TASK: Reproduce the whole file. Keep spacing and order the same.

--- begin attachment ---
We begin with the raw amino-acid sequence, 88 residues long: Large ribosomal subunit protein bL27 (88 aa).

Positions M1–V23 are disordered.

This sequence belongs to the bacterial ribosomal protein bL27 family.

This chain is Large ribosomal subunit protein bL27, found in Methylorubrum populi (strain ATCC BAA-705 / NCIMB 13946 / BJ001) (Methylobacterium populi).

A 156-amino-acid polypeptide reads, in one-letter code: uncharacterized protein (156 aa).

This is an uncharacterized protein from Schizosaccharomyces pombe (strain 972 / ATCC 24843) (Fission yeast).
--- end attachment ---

We begin with the raw amino-acid sequence, 88 residues long: Large ribosomal subunit protein bL27 (88 aa).

Positions M1–V23 are disordered.

This sequence belongs to the bacterial ribosomal protein bL27 family.

This chain is Large ribosomal subunit protein bL27, found in Methylorubrum populi (strain ATCC BAA-705 / NCIMB 13946 / BJ001) (Methylobacterium populi).

A 156-amino-acid polypeptide reads, in one-letter code: uncharacterized protein (156 aa).

This is an uncharacterized protein from Schizosaccharomyces pombe (strain 972 / ATCC 24843) (Fission yeast).